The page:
Instead of using the questions to evaluate a completed draft of her essay, she was using them to
develop and evaluate her plans. She seemed to assume that, as long as she had material in her
plan addressing the guiding questions, the final product would also manifest these components
and qualities, so there was no need to revisit the questions. “When I finished writing it, I read it
again basically to just check grammar, and I think I just assumed that I did well on the task. And
then, based on my ideas [in the plan], I read it again. Like, it seems good to me, so I didn't
analyze from another aspect” (FS4).
Not surprisingly, Mingyu’s work did not evidence much progress across the four tasks. She
seemed frustrated in the final follow-up session but also indicated that she was coming to the
realization that she could not rely on planning alone to guarantee good results. “When I was
writing this, I had a very clear outline, but when I look at it right now, I can’t remember the
outline. I think when I translated my outline to my article, I didn’t write so clear that I can
understand,” she said. “When I look at this now, I can’t see the logic in it” (FS4). Like Zedong,
however, she finished the project having acquired more terms and concepts for describing the
way she went about writing as well as some capacity to interpret the visualizations and make
observations about her process engagement.
5. Discussion
5.1 Summary of findings
This study investigated whether process data in the form of visualizations generated from
keystroke and eye-tracking logs provided insights about L2 writing that could enhance
instructors’ efforts to create more meaningful assessment for learning of L2 writing. The findings
clearly provide an affirmative answer. We summarize the findings here with reference to the
aforementioned definition of AfL as “the process of seeking and interpreting evidence for use by
learners and their teachers to decide where learners are in their learning, where they need to go,
and how best to get there” (Broadfoot et al., 2002, pp. 2-3).
5.1.1 Understanding where learners are in their learning
The process data and the collaborative dialogues they facilitated were seen to provide rich
information about where students are in their current stage of development of L2 writing skills.
This information can be understood from two perspectives. First, it provided macro-level
diagnoses of Zedong’s and Mingyu’s skills in relation to the developmental models proposed by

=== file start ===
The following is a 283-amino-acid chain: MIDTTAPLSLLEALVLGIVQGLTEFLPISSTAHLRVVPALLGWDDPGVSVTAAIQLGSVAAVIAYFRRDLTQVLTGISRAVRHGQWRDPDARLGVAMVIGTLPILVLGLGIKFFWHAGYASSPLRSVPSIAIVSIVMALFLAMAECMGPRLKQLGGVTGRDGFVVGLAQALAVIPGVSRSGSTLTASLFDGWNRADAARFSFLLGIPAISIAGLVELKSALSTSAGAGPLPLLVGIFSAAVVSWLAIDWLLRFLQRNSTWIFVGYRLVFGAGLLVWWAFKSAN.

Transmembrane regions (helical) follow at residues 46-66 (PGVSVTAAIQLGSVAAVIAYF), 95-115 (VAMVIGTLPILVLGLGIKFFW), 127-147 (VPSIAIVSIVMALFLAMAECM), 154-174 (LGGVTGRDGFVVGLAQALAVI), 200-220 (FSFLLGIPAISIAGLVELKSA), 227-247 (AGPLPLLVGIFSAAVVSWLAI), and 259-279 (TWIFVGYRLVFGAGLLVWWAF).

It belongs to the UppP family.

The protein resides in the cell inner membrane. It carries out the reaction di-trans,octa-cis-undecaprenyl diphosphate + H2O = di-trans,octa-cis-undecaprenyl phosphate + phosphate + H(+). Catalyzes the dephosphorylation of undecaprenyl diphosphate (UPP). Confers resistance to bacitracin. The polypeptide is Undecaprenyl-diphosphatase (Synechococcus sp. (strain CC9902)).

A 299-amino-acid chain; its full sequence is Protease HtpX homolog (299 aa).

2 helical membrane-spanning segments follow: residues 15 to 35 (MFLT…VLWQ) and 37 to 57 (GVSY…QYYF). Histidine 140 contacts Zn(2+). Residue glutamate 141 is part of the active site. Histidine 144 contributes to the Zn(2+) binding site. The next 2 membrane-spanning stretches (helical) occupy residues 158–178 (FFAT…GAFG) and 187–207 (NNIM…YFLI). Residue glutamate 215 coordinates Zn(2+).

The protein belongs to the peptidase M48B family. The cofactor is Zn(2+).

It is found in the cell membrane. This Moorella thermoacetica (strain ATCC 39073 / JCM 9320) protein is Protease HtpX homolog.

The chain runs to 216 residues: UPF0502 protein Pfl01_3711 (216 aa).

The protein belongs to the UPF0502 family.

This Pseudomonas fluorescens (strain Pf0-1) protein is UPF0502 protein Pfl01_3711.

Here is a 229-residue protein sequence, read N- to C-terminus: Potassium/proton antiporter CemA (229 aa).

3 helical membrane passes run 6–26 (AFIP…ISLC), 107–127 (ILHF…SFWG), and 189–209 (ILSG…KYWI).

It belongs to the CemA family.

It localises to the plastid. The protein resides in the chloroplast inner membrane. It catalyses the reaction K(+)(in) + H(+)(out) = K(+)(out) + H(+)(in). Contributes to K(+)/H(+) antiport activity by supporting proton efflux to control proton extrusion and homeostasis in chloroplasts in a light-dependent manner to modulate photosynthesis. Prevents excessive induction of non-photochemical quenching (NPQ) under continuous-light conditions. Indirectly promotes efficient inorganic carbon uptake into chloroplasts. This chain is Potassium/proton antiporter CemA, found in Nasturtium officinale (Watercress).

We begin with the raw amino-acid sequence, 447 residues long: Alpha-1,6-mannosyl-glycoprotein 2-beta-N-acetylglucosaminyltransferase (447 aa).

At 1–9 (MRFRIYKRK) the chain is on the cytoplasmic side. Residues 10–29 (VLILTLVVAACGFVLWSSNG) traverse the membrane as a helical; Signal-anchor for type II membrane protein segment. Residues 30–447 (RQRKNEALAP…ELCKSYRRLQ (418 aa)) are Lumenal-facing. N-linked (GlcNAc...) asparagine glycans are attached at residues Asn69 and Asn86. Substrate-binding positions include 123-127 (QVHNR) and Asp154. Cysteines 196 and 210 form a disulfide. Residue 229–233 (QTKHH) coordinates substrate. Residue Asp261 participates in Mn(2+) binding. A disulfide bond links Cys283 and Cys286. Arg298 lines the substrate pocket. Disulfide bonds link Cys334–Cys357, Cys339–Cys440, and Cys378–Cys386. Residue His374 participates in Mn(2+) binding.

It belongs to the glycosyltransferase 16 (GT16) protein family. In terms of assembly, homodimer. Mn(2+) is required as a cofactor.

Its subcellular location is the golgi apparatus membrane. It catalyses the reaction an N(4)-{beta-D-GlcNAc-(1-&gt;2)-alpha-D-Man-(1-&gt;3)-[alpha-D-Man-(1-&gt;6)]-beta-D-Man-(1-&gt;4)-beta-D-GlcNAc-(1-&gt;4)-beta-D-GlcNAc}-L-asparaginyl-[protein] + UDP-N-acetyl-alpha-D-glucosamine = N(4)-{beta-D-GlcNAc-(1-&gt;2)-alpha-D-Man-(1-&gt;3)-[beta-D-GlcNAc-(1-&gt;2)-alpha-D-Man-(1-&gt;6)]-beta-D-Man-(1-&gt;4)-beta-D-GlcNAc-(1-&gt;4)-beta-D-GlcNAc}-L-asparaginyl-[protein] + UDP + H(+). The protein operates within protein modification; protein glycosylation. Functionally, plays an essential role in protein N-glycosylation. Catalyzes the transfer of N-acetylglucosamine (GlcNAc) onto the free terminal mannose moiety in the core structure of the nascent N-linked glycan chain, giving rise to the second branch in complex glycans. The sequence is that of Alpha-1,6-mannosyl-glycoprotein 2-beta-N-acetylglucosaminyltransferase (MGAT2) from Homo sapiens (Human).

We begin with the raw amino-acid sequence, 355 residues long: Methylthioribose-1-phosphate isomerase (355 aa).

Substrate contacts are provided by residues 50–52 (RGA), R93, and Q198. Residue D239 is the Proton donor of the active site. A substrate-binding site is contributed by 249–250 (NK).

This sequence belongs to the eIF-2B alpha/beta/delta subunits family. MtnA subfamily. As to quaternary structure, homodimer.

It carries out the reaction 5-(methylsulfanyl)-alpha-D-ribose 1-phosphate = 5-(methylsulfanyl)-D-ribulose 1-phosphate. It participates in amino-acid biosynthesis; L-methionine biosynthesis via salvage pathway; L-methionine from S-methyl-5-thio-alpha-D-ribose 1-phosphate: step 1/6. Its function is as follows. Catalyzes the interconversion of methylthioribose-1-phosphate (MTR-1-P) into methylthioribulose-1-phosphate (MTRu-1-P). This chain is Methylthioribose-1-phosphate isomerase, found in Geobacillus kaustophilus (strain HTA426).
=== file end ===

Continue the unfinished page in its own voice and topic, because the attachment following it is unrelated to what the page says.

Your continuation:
Bereiter and Scardamalia (1987), with Zedong representing the knowledge-telling end of the
spectrum and Mingyu displaying a knowledge-transforming approach, albeit one with gaps.
These more general characterizations were immediately useful in determining subsequent
attempts at intervention; in Zedong’s case, adding those processes that were not yet represented
in his repertoire, and in Mingyu’s case, honing in on a specific process (task definition) with
which she seemed to be having trouble. This connects to the second perspective: formative
assessment of how students were performing at implementing recommended changes to their
process engagement. These subsequent, finer-grained assessments were rich enough in detail to
allow the instruction to be individually tailored, with the result that less time was spent on those
issues that were more easily addressed (e.g., Zedong’s uptake of the placeholder strategy) and
more on those problems that proved more intractable (e.g., both participants’ reluctance to
engage in global evaluation).
5.1.2 Understanding where learners need to go and how best to get there
In these respects as well, the findings showed process data providing insights that conventional,
product-focused assessment for learning do not afford. The process goals provided manageable
sets of targets for participants to aim for, and because they were often working on the same
process or strategy across multiple tasks, there was a sense of connectedness and progression to
the instruction that contrasted with what can seem like a succession of detached, standalone tasks
in some writing courses. This allowed the participants to develop clearer understandings of
individual processes and of process in general as an important aspect of writing as the project
In addition, the model-writers’ process data, when contrasted with that of the participants,
showed in visual terms what desired performance looked like and how it could be achieved. The
dynamically linked process graph and playback afforded macro- and micro-level views of model
approaches, and because these were recorded data they could be viewed multiple times across
follow-up sessions as needed. This affordance is particularly notable in light of research showing
the positive effects of observational learning on writing skills development (Braaksma et al.
2004; Couzijn, 1999; Lindgren et al., 2008).
Finally, the process data afforded the instructor the ability to draw from other aspects of the WP
literature beyond developmental models in setting goals and recommending specific strategies
for achieving them. For example, we knew of ways to address Zedong’s disfluencies in
formulating because of WP studies (1) showing connections between disfluencies and absence of
external planning (Kellogg, 1988) and (2) describing skilled L2 student writers’ use of a
placeholder-like strategy (Zamel, 1983). To be sure, this knowledge base may not provide
solutions for, or even documentation of, every issue instructors may encounter in assessing
students’ process engagement; for instance, we had trouble finding reference to anything